Does growth potential impact business value?

Growth potential and business value

As you may expect the undeniably straightforward answer to this question is a resounding YES!

Acquirers typically pay the most for businesses which have the potential to grow. In rare cases, an acquiring company may even buy a business with lots of growth potential yet performs relatively poorly on many other business attributes because the buyer sees a way to leverage some of its own assets to help the business grow much more quickly than it could otherwise grow under the current ownership. These types of acquisition are know as strategic acquisitions.

Think about growth from a numbers perspective.

Consider a business with $1m profits each year that expects to have stable earnings with no growth for the next ten years. That is it would generate $10m in profits over 10 years, obviously the earnings need to be discounted to today's value to take into account the delay in receiving the $10m over ten years but lets just keep this simple for now.

Now consider a business that generated $1m profit this year but expects to grow at a rate of 20% per year for the next 10 years. i.e $1.2m in year 1, $1.44m in year 2, $1.73m in year 3, etc.

If you were to add up all of these annual profits, the total would be $31.1m. Even prior to considering any form of discounting, it is clear to see how business growth potential impacts the value of the business. Clearly if you were choosing between the two comparable businesses the business which is forecasting growth is going to be more attractive to a buyer and more valuable.

There are essentially 3 forms of growth potential.

1. Geographic Scalability - How viable is it to establish your business in another location?

2. Horizontal Scaleability - Sell more to your existing customers

3. Vertical Scaleability - The ease of which volume can be added at minimal cost.

If you are a business owner consider the following questions for your business and then consider how your answers would be perceived by a potential buyer.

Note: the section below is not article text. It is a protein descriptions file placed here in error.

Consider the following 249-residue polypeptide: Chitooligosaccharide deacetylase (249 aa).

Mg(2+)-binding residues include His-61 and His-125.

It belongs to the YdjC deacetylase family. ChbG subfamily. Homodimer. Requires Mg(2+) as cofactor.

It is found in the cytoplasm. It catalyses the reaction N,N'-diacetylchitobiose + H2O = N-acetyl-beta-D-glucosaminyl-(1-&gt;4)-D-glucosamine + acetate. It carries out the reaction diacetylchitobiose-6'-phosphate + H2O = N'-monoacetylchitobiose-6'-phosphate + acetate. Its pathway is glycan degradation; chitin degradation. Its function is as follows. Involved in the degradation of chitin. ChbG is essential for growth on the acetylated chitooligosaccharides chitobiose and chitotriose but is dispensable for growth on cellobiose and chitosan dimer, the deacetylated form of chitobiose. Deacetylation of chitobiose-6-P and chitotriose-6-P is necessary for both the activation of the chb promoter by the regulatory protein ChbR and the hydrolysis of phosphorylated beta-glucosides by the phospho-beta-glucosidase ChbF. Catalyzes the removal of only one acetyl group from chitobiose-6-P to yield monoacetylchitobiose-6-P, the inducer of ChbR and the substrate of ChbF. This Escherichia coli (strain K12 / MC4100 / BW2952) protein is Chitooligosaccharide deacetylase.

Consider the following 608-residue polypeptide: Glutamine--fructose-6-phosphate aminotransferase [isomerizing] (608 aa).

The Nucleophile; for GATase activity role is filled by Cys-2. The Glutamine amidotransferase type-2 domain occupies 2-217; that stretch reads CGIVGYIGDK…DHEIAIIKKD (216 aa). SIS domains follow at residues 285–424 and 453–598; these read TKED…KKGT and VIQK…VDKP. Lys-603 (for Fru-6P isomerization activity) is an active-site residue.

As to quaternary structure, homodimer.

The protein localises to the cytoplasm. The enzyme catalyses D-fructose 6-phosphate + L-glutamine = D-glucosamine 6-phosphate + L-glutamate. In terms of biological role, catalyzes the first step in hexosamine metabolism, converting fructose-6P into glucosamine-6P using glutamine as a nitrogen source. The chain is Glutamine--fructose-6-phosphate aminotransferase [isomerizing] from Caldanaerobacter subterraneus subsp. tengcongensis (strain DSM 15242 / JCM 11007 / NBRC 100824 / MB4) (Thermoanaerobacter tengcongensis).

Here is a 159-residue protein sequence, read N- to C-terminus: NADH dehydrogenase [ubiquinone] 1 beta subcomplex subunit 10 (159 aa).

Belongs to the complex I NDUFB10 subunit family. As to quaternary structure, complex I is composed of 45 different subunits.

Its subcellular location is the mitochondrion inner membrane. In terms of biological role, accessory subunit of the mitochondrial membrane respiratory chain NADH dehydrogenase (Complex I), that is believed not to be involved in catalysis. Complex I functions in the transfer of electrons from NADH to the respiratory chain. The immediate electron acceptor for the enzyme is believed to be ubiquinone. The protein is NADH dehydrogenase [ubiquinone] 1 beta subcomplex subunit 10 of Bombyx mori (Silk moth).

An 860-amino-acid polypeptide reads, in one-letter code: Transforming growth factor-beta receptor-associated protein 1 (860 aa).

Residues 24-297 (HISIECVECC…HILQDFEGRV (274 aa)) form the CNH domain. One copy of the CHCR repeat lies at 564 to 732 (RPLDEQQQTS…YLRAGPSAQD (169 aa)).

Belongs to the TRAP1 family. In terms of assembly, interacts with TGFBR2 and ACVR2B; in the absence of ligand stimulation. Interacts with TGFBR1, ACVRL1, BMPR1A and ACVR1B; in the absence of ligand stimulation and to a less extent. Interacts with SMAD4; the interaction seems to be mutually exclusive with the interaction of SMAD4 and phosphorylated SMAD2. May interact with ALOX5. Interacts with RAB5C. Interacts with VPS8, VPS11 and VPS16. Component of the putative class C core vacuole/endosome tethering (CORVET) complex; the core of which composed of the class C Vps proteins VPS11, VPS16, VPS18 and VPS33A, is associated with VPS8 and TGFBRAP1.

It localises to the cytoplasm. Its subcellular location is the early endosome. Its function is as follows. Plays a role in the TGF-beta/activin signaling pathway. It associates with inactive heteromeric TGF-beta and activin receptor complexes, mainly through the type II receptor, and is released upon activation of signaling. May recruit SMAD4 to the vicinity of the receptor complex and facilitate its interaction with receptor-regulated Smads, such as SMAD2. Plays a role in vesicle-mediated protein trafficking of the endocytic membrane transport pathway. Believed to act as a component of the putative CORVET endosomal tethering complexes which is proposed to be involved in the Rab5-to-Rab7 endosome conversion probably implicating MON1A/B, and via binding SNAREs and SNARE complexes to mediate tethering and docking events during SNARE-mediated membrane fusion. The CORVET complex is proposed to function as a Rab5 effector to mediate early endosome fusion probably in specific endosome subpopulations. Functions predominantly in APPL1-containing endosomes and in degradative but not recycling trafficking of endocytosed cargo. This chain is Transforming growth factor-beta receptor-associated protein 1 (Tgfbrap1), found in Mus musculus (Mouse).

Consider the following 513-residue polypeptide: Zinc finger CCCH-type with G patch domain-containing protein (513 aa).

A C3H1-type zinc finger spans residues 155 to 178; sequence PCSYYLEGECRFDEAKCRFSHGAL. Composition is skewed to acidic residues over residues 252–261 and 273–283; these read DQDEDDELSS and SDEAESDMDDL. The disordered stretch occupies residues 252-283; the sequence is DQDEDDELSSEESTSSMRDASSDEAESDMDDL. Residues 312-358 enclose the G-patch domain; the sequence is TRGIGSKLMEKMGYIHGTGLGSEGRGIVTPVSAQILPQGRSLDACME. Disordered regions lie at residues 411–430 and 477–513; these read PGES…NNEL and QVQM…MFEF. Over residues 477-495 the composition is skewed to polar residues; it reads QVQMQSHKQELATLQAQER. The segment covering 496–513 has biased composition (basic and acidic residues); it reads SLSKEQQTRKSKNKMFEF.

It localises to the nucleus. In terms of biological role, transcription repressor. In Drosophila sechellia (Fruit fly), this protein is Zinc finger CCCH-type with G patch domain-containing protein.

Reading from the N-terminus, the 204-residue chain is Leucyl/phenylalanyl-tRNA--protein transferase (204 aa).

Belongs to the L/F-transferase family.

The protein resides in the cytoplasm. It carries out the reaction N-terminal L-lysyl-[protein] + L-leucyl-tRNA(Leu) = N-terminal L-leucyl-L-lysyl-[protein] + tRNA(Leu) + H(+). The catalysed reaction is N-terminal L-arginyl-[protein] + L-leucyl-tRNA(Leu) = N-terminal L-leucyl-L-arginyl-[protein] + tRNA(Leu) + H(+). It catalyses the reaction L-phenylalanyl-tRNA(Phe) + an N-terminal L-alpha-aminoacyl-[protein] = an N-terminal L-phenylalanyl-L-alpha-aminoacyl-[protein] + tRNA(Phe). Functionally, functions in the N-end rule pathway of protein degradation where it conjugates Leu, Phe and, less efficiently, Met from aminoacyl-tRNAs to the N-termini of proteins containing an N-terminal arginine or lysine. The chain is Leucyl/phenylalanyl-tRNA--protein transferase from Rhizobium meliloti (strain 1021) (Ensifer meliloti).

- Would you business model work in another geographic location, Brisbane, Gold Coast, or further afield, such as Hong Kong or New York?;

- Is the business model able to transcend cultural differences?

- What other products or services would your customers buy from you?

- What would you have to change in your business to enable you to handle 10 times as many customers?

- What untapped customer groups remain to be exploited?

- How can you automate your service delivery process so that smaller sales are more efficient?

- Could you franchise or licence your model to others in other locations?

- How could you grow your business as quickly as possible if money was no objective?

How you answer these questions is a key indicator of your businesses growth potential and provides some insight into how prospective buyers will view your business and consequently how growth potential impacts business value.

So here's the hot tip, if you are wondering what you business might be worth ahead of selling, start by mapping out what your future growth potential looks like. If you are able to convince potential buyers of the future growth prospects your business, your business will be much more attractive and likely sell for a higher price.

#Businessvaluations #growthpotential #StrategicAcquisition

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